# Programming Puzzle: Optimal Pothole Repair

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This post discusses how to efficiently schedule optimal pothole repair!

## Introduction

I encountered a fun programming puzzle recently:

You are given a description of a two-lane road in which two strings, L1 and L2, represent the first and the second lane. Each lane consists of N segments of equal length.

The K-th segment of the first lane is represented by L1[K], and the K-th segment of the second lane is represented by L2[K], where “.” denotes a smooth segment of road, and “x” denotes a segment that contains potholes.

Cars can drive over segments with potholes, but it is uncomfortable for passengers. Therefore, a project to repair as many potholes as possible was submitted. At most one contiguous region of each lane may be repaired at a time. The region is closed to traffic while it is under repair.

How many road segments with potholes can be repaired given that the road must be kept open?

For example, if L1 = “..xx.x.” and L2 = “x.x.x..”, the maximum number of potholes we can repair is 4. See Figure 1 for an explanation. Figure 1: Visualization of the example. Segments without potholes are shown as empty boxes. Segments with potholes are shown as gray boxes. Contiguous regions under repair are highlighted orange. The arrows indicate a path through the road.

## Solution Idea

This problem has two key requirements:

1. Repairs affect a contiguous region. That means that a solution like the one shown in Figure 2 is not allowed.
2. Vehicles must be able to reach the end of the road. Figure 2: L1 = “..xx…” and L2 = “x….x.”. The solution shown here is not allowed, since L2’s repair regions are not contiguous.

There are two important observations about the problem. First, a vehicle must be able to travel the road by changing lanes at most once. I give an argument for this point in the next paragraph. Second, no repair can occur at the segment where the vehicle changes lanes. This is because both lanes must be open for the vehicle to change lanes.

A proof by contradiction shows the vehicle can change lanes at most once in an allowed solution. First, assume without loss in generality that a vehicle starts in L1, and changes lanes twice at segments i and j. A repair must occur in the region [0, i-1] in L2, otherwise the vehicle could have started in L2. A repair must start at segment j in L2, otherwise the vehicle need not change lanes. But the segments [0, i-1] and [j, …] are not contiguous. So, the solution is not allowed. We conclude that a vehicle can change lanes at most once.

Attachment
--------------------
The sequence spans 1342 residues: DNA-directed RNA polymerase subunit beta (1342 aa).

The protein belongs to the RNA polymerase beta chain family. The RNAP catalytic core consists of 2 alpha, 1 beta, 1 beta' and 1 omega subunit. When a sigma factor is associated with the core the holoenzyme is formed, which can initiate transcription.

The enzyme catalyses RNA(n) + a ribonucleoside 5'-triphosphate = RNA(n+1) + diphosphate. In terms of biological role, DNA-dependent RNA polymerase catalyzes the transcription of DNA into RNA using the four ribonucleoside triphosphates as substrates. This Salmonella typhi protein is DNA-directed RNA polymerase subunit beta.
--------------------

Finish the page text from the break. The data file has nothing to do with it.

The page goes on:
Since the vehicle can only change lanes once, we only need to find (1) the segment to change lanes, and (2) the starting lane. Let’s start by characterizing the segment where the vehicle changes lanes. Suppose the vehicle starts in L1. Call the ideal segment to change lanes C. The sum of potholes in L1 in region [C+1, …] and L2 in region […, C-1] is maximal. This is because, since the vehicle doesn’t start in L2, we can repair all segments in L2 until C. The same argument applies to L1 after C.

We can compute C in $O(n)$ time, where n is the number of segments. Maintain two arrays of length n, $avoided_{L1}$ and $avoided_{L2}$. Let $avoided_{L1}[i]$ denote the number of potholes avoided in L1[i+1, …] if the vehicle changes lanes from L1 to L2 at segment i. Similarly, $avoided_{L2}[i]$ denotes the number of potholes avoided in L2[0, i-1] if the vehicles changes lanes from L1 to L2 at segment i. So, $avoided_{L1}$ stores the partial sums of the number of potholes in L1 counting from the end. Meanwhile, $avoided_{L2}$ stores the partial sums of the number of potholes in L2 counting from the start. Computing C is simple: $C = \underset{0 \leq c < n}{\text{argmax}}(avoided_{L1}[c] + avoided_{L2}[c]).$

Finding the starting lane $L$ is also easy. Let $F(A)$ denote the value of $C$ for a vehicle that starts in lane $A$. Then, $L = \underset{l \in \left\{ L1,~ L2 \right\} }{\text{argmax}}(F(l))$.

### Asymptotic Analysis

This solution has a runtime of $O(n)$, since computing $C$ takes $O(n)$ time. Memory usage is $O(n)$, since we create the extra arrays $avoided_{L1}$ and $avoided_{L2}$ to store partial sums.

## Python Implementation

from typing import List

class PotholeState(enum.Enum):
POTHOLE = 1
CLEAN = 2

_STR_TO_STATE = {
'.': PotholeState.CLEAN,
'x': PotholeState.POTHOLE,
}

def read_lanes(l1: str, l2: str) -> List[List[PotholeState]]:
return [[s1, s2] for s1, s2
in zip(
[_STR_TO_STATE[chr] for chr in l1],
[_STR_TO_STATE[chr] for chr in l2],
)]

def _max_repairable_helper(l1: List[PotholeState], l2: List[PotholeState]) -> int:
l1_avoided_potholes =  * len(l1)
l2_avoided_potholes =  * len(l2)
for i in range(len(l1) - 2, -1, -1):
l1_avoided_potholes[i] = l1_avoided_potholes[i + 1]
if l1[i+1] == PotholeState.POTHOLE:
l1_avoided_potholes[i] += 1
for i in range(1, len(l2)):
l2_avoided_potholes[i] = l2_avoided_potholes[i - 1]
if l2[i - 1] == PotholeState.POTHOLE:
l2_avoided_potholes[i] += 1
return max([l1_avoided_potholes[i] + l2_avoided_potholes[i] for i in range(len(l1))])

def max_repairable_segments(road: List[List[PotholeState]]) -> int:
lane1 = [road[i] for i in range(len(road))]
lane2 = [road[i] for i in range(len(road))]
return max(
_max_repairable_helper(lane1, lane2),
_max_repairable_helper(lane2, lane1),
)


## Follow-ups

• Remove the requirement that only one contiguous region per lane can be under repair.
• Find the regions under repair in both lanes in an optimal solution.
• There are two key properties in a solution. Check the implementation with property tests.

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